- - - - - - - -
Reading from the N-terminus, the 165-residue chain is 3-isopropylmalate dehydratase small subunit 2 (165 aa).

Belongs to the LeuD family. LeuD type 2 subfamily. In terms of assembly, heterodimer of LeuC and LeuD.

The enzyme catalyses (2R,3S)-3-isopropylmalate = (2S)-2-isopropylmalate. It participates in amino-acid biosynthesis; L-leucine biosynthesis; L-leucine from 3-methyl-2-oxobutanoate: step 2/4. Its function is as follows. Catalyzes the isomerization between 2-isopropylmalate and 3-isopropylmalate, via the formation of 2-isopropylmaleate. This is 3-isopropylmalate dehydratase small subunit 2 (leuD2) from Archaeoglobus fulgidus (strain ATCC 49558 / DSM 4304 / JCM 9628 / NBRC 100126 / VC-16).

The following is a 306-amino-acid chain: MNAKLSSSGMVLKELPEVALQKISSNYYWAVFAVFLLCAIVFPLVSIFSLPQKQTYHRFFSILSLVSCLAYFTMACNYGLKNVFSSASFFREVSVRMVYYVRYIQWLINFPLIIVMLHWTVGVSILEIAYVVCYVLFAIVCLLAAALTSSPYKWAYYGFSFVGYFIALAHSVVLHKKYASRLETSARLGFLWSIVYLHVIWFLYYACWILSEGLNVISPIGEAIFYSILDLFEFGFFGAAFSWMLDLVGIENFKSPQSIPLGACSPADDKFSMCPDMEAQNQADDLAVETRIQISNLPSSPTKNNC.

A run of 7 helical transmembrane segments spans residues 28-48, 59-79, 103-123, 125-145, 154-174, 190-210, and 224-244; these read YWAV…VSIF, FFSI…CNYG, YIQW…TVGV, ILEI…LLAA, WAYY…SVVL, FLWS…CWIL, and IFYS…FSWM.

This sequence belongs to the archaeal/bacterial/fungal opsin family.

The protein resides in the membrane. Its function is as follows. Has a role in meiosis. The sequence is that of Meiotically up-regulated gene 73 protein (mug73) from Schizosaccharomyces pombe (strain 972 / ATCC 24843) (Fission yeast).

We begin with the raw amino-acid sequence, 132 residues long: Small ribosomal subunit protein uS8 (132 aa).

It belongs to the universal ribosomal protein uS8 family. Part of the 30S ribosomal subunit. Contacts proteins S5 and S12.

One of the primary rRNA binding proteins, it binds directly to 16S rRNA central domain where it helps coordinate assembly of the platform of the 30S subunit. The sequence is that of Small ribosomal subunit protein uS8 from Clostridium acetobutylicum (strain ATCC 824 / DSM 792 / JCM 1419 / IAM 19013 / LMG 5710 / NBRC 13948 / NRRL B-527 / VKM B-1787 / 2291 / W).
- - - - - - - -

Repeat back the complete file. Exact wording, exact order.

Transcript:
Reading from the N-terminus, the 165-residue chain is 3-isopropylmalate dehydratase small subunit 2 (165 aa).

Belongs to the LeuD family. LeuD type 2 subfamily. In terms of assembly, heterodimer of LeuC and LeuD.

The enzyme catalyses (2R,3S)-3-isopropylmalate = (2S)-2-isopropylmalate. It participates in amino-acid biosynthesis; L-leucine biosynthesis; L-leucine from 3-methyl-2-oxobutanoate: step 2/4. Its function is as follows. Catalyzes the isomerization between 2-isopropylmalate and 3-isopropylmalate, via the formation of 2-isopropylmaleate. This is 3-isopropylmalate dehydratase small subunit 2 (leuD2) from Archaeoglobus fulgidus (strain ATCC 49558 / DSM 4304 / JCM 9628 / NBRC 100126 / VC-16).

The following is a 306-amino-acid chain: MNAKLSSSGMVLKELPEVALQKISSNYYWAVFAVFLLCAIVFPLVSIFSLPQKQTYHRFFSILSLVSCLAYFTMACNYGLKNVFSSASFFREVSVRMVYYVRYIQWLINFPLIIVMLHWTVGVSILEIAYVVCYVLFAIVCLLAAALTSSPYKWAYYGFSFVGYFIALAHSVVLHKKYASRLETSARLGFLWSIVYLHVIWFLYYACWILSEGLNVISPIGEAIFYSILDLFEFGFFGAAFSWMLDLVGIENFKSPQSIPLGACSPADDKFSMCPDMEAQNQADDLAVETRIQISNLPSSPTKNNC.

A run of 7 helical transmembrane segments spans residues 28-48, 59-79, 103-123, 125-145, 154-174, 190-210, and 224-244; these read YWAV…VSIF, FFSI…CNYG, YIQW…TVGV, ILEI…LLAA, WAYY…SVVL, FLWS…CWIL, and IFYS…FSWM.

This sequence belongs to the archaeal/bacterial/fungal opsin family.

The protein resides in the membrane. Its function is as follows. Has a role in meiosis. The sequence is that of Meiotically up-regulated gene 73 protein (mug73) from Schizosaccharomyces pombe (strain 972 / ATCC 24843) (Fission yeast).

We begin with the raw amino-acid sequence, 132 residues long: Small ribosomal subunit protein uS8 (132 aa).

It belongs to the universal ribosomal protein uS8 family. Part of the 30S ribosomal subunit. Contacts proteins S5 and S12.

One of the primary rRNA binding proteins, it binds directly to 16S rRNA central domain where it helps coordinate assembly of the platform of the 30S subunit. The sequence is that of Small ribosomal subunit protein uS8 from Clostridium acetobutylicum (strain ATCC 824 / DSM 792 / JCM 1419 / IAM 19013 / LMG 5710 / NBRC 13948 / NRRL B-527 / VKM B-1787 / 2291 / W).